My youngest sister, Abby recently graduated from university. For her gift we threw her a party and took all her friends on a float trip. I took my kayak and DW took the Paddilac (our canoe) out for its yearly float. We loaned our other kayaks to Abby & her boyfriend and got canoes from Adventure Outdoors for her other friends.

We put in at Woodson K. Woods conservation access and floated down to Adventure Outdoors, which is across the river from Scotts Ford conservation access. This is a float we’ve done many times before, so more detailed descriptions can be found in blog posts, Float #4 and Float #19.

Meramec River

Meramec River

River Monster

Meramec River

We saw some cool wildlife on this float, including a really large snapping turtle sunning itself on a rock. I had never seen a turtle that fat before! We stopped for a while at Maramec Springs to swim and eat lunch. There were some Northern Water Snakes chilling in the vegetation where the spring water meets the river, and a large group of Gar swimming around. Not far after the springs we passed the Bald Eagle nest that I have seen every time I’ve floated this section. This time it had a couple of juvenile eagles in it! That was a really cool sight. I’ve rarely seen juvenile eagles, much less sitting in their nest. We saw a couple of adult eagles near there as well.

Meramec River

Maramec Springs

Meramec River

Eaglets in their nest

Meramec River

The Paddilac on a rare outing

Meramec River

The graduate paddler

We got off the river around 4:30. Everyone had a great time and I don’t think anyone capsized. Abby had fun paddling in DW’s kayak and I was happy that all her friends got to share a fun weekend together.

On a less happy note, this float was the last for our beloved lab, Zoe. She passed away of old age last week. Zoe was a dedicated floating enthusiast and our canoe rarely went anywhere without her. She floated with us on many week-long excursions in the Ozarks, swimming all day and sleeping on the gravel bars at night. She was the only witness to the one time we flipped the canoe (an early spring float on the flooded Courtois). We (and our canoe) will miss her dearly, but we have many wonderful floating memories to share.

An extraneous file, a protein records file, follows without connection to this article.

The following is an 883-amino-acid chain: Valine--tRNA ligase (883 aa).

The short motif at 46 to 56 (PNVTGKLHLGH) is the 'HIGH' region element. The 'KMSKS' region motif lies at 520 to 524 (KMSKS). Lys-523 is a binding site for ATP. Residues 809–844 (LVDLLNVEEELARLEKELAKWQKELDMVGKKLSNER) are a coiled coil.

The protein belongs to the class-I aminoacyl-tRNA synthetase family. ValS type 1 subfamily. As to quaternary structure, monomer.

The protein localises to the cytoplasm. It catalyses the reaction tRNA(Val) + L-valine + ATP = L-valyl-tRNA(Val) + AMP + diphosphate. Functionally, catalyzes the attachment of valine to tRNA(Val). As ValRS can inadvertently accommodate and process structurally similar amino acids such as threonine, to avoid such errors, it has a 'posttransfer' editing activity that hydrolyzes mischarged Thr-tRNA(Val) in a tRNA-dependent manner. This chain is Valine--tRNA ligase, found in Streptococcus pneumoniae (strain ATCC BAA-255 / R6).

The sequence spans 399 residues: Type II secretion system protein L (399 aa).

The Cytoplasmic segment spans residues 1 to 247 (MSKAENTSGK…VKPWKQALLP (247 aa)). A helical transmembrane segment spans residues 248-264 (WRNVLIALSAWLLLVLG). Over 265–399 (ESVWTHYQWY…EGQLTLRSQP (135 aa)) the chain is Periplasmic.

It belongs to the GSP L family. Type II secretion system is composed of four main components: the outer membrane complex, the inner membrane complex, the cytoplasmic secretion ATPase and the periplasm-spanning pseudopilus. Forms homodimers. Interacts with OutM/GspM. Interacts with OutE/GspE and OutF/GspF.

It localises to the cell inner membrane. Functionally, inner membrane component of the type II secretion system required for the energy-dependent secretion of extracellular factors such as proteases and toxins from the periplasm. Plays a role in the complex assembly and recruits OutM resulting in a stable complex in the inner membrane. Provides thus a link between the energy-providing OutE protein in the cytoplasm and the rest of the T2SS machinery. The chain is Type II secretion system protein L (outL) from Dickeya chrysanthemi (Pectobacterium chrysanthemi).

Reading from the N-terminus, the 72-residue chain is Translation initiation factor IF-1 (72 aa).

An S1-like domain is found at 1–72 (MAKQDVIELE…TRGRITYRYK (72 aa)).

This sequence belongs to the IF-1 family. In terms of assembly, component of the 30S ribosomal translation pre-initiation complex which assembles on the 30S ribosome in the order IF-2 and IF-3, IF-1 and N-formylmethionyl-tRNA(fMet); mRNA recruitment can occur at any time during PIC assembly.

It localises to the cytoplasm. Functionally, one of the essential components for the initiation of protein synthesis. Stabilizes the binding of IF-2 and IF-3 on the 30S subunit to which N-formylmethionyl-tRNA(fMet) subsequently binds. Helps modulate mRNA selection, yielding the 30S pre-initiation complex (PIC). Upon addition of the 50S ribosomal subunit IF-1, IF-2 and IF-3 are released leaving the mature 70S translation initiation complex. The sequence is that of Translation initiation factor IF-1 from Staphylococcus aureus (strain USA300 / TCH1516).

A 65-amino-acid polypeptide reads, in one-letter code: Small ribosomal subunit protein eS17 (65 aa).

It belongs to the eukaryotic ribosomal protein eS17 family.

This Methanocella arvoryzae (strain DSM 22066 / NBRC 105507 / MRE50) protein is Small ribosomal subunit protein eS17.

Zoe

Critter Count: Turtles, 1 fat Snapping Turtle, Herons, 4 Bald Eagles (2 juvenile), Northern Water Snakes

Float #19: Meramec River

18 Aug

Woodson K. Woods to Scotts Ford

Meramec River
Crawford County, Missouri
Sunday, August 14
9 Miles

This past Sunday was my 30th birthday. I always do a float on or around my birthday and occasionally friends or family join in. This year we had a bbq on Saturday and many of my friends joined in on the float Sunday. The weather was beautiful, highs in the mid 80s and partly cloudy. I have never had such nice weather on my birthday in all my life. I was actually chilly in the morning and evening! We paddled from Woodson K. Woods (Hwy. 8 bridge) to Scotts Ford, taking advantage of our free shuttle from our friend at Adventure Outdoors. DW and I did this float back in April. Read the previous post for more background on this stretch of river.

Woodson K. Woods boat launch

meramec river

Zoe enjoying her float

My youngest sister, Abby and her friend Nicole joined us in a canoe and agreed to take our lab, Zoe along in their boat. Zoe used to go on all our floats back when we only had a canoe and she was a young pup. She is a 75 lb. lab and doesn’t come anywhere near fitting in a kayak, but we try to take her out in a canoe at least once a year. Now that she is getting old she tires easily, thus the snazzy life vest. When she was young she would swim a good 10 miles of every float trip. She thinks she can still do that now, but her body doesn’t agree. She enjoyed her day out and I enjoyed having her along. As soon as we took out she jumped in the car and immediately fell asleep.

meramec springs

Surfing the springs

DW surfing the spring

Maramec Springs

A third of the way into the trip we passed Maramec Springs where the cold water enters the river. We stopped across from the spring for lunch and some swimming. It a nice spot to swim because the warm river water and the cold spring water mix up here and you swim through alternating patches of warm and freezing water.

Just past the spring we saw a blue heron standing on the bank. He used the typical heron reasoning, “if I stand perfectly still you won’t see me.” It didn’t work. We also saw a bald eagle sitting in a sycamore. It was very close to where we had seen the pair of eagles and a nest back in April. We looked for the nest, but didn’t see it. Either it had been dismantled or the foliage was hiding it.